Prime Minister Naftali Bennett met individually with party leaders on Wednesday in an effort to reach a compromise on the dispute over expensive pension raises for IDF officers that resulted in his coalition losing every vote in the Knesset plenum.
Bennett will meet with the eight party heads together in Tel Aviv on Thursday in hopes of resolving the dispute before the pension bill comes to the plenum for its first reading next Monday. One possible compromise is to pass the pension bill as is and then change it in committee during the spring recess.
When Bennett left a meeting with Gantz in his Knesset office, he told reporters who asked about the crisis that it "is not comfortable but not awful" and pledged that "we are going in the right direction."
Defense Minister Benny Gantz announced on Wednesday morning that his Blue and White faction would continue the boycott of coalition legislation that he announced on Monday to protest the lack of implementation of his party's initiatives, including the pension bill.
"Blue and White and I will not compromise on passing laws and decisions that deal directly with Israeli security, the power of the IDF and the future and character of Israeli society," Gantz said.
Asked on the way to Bennett's office if there would be a solution to the crisis, Gantz said he hoped so.
"We are trying to find a way for there to be a good [solution], he said."
After Blue and White's announcement, the coalition withdrew a dozen bills from the Knesset's agenda for Wednesday and told coalition MKs that they could go home. The coalition decided to lose on the remaining dozen bills on the agenda, which were all votes on preliminary readings of bills that would have to pass three more times in the plenum, as well as in committee.
Exceptions were to be made for three key bills deemed destructive by the party: two for term limits for Supreme Court judges and one for forming a parliamentary inquiry on the price Israel paid for submarines. But even the bills Blue and White said it would vote against passed without a challenge. Bills by Religious Zionist Party MKs Bezalel Smotrich and Avi Maoz that would institute term limits for Supreme Court judges passed by a vote of 38 to 3.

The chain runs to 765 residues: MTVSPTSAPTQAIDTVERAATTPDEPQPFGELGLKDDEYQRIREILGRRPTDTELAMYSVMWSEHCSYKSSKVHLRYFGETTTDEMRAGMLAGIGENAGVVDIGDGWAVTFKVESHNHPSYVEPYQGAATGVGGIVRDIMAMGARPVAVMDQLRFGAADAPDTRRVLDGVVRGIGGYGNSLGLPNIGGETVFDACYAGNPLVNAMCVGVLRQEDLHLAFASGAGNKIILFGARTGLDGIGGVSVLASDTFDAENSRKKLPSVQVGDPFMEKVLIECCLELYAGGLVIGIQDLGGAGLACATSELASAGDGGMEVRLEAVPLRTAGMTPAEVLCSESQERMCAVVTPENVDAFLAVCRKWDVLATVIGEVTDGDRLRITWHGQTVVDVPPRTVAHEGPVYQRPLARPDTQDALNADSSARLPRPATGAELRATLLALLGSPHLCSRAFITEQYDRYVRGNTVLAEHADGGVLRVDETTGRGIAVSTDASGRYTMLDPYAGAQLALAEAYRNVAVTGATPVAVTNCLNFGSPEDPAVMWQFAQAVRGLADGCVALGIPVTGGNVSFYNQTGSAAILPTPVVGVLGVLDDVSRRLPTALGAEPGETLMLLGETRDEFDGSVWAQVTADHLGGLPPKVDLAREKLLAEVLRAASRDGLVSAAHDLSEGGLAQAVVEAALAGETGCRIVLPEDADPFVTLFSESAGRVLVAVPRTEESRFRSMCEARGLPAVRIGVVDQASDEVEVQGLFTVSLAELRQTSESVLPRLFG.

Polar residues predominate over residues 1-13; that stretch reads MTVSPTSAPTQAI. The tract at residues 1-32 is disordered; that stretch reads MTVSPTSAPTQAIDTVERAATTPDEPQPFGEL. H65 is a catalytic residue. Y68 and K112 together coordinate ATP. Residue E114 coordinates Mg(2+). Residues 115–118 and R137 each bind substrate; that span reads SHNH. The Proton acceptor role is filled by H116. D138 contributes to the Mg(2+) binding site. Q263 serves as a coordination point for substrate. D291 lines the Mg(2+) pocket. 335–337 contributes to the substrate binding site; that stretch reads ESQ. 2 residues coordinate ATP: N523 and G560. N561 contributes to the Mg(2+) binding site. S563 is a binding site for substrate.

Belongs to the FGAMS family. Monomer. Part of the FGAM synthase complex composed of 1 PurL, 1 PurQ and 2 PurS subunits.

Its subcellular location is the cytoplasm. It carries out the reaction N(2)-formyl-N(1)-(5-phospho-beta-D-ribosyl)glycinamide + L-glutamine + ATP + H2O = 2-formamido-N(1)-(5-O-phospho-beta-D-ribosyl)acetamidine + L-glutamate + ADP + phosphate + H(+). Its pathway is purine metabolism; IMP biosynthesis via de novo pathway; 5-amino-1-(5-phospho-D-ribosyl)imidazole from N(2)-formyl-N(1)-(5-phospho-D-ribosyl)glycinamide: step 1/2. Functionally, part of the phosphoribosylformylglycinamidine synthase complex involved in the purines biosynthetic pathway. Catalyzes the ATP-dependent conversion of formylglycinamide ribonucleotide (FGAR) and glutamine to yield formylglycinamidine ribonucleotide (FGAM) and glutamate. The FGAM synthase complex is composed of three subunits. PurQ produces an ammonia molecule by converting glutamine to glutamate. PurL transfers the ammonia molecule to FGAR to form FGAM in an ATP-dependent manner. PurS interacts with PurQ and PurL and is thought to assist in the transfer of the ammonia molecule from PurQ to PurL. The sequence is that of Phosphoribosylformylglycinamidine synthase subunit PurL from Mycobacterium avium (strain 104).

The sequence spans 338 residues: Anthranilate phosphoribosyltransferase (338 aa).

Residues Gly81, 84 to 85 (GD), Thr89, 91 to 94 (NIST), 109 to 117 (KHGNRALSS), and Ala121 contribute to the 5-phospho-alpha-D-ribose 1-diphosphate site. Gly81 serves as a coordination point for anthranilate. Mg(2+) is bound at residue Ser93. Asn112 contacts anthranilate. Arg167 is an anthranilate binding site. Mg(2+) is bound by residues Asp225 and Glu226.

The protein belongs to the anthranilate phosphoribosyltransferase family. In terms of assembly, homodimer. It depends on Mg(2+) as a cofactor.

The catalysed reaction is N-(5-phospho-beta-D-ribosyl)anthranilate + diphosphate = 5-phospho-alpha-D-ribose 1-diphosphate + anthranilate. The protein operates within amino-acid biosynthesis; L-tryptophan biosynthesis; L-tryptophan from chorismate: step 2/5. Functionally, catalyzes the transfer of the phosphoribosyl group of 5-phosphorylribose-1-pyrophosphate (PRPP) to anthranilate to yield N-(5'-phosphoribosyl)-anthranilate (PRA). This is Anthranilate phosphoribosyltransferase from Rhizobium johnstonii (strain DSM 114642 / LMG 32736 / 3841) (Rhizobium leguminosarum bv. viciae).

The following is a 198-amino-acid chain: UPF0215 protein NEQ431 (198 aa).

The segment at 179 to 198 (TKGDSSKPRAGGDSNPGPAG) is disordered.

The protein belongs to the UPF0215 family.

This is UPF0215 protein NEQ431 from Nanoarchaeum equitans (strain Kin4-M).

There were also bills advanced that would significantly increase child welfare payments for large families and require gas stations nationwide to have power stations for plugging in electric cars.
"It was proven in the Knesset today that the opposition controls the plenum and Israel doesn't really have a government," said Likud faction head Yariv Levin. "The biggest prime ministerial failure in the country's history has not been able to bring his ministers in line for a third week in a row. That is not what leadership looks like. That is what bankruptcy looks like."
Because the coalition did not participate in the voting, the short Knesset career of Yisrael Beytenu MK Sharon Roffe Ofir ended a day early. Due to the Norwegian Law, she will leave the Knesset automatically on Thursday afternoon, when the resignation of Strategic Planning Minister Eli Avidar takes effect and he returns to the parliament.